Gale encouraged me to post this piece from All Things Considered for your consideration. Warning: it's not a happy one. The narrator is a young woman who was essentially orphaned by domestic violence in childhood and who is now aging out of the foster care system. It touches on many themes I see in my work on a fairly regular basis, themes not unique to foster children: alienated adolescents seeking belonging and affection, the emotional logic of teen pregnancy, the effects of poor modeling of self-sufficiency, hopelessness. She is open and honest in a way that is both startling and refreshing, in the way that only adolescents with all their ego-centrism can be - the way that makes working with them so exasperating and rewarding. (For some reason, also, the occasional chirp of what I assume to be a smoke detector with a dying battery which is heard in part of the piece is one of the more affecting parts of it. And perhaps one of the most illustrative.)
We, all of us, are/were raised in an environment which lays out for us the path which we are to take. We mobilize our parents' capital, social and material, to forge this path for ourselves. This is the cycle of that mythical "American Dream" - that we will be better off than our parents. The assumption that underlies our system of government, our economy, our society as a whole, is that this cycle is intact. Even the welfare system, such as it is, assumes that both the impetus and the tools to become self-reliant, to "succeed in life," have been provided.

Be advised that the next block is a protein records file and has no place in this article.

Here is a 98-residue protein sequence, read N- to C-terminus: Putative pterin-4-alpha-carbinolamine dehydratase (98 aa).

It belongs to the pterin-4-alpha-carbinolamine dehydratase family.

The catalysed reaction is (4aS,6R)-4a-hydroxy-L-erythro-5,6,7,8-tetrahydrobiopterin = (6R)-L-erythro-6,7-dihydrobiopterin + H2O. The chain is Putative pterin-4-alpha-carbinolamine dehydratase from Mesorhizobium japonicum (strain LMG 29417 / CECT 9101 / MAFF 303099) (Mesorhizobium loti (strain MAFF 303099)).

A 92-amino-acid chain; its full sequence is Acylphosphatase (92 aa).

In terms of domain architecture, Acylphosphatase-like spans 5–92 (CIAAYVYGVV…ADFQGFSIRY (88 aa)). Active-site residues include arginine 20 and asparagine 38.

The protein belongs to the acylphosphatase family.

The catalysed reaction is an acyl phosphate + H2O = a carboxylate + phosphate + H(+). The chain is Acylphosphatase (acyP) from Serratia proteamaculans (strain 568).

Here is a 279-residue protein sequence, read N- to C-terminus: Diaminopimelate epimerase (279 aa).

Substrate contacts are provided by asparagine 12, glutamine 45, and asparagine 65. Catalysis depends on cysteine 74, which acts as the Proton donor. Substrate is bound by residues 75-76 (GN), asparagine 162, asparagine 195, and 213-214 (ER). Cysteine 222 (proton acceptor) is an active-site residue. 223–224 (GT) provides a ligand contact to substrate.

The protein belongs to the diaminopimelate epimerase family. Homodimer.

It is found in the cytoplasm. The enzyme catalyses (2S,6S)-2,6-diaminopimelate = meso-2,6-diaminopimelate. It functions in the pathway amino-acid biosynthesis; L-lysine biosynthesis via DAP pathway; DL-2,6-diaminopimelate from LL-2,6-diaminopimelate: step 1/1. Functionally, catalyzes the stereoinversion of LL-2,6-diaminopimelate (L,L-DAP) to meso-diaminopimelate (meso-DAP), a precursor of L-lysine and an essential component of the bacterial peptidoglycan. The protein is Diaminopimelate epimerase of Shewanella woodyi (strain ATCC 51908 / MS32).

Unfortunately, for many of us (now speaking broadly), the cycle is broken and replaced by a new one. The cycle of generations of welfare ("victims of welfare," as Kanye West puts it), of people who eke by on whatever is provided by the government or nonprofits. The cycle of crime and incarceration in our minority communities. The cycle of children left emotionally wanting and starting their own families to fill that void. The cycle of undereducation and school segregation. These are broad strokes, of course, and many many people don't fit this description, but the theme is the lack of capital, in any or all senses of the word. Generations of people who, for whatever complex convergence of history, politics, and personal circumstance, were not provided with the same tools for "success." The consequences: violence, suffering. But don't we all start from the same starting line? Isn't one's failure to achieve solely one's own doing?
This is America. See what she has wrought, basing her domestic policy on the twin myths of a classless society and radical self-reliance.
Caveat: Remember that this piece was not solely recorded and produced (or even conceived) by she whose voice it depicts. That work was done by the NPR editors, who are likely not so different from us. Even the lack of editing (say, removal of the sound of a chirping smoke detector) is an editorial decision made by those whose voices you don't hear. The 'authenticity,' if such a thing exists, is therefore somewhat limited.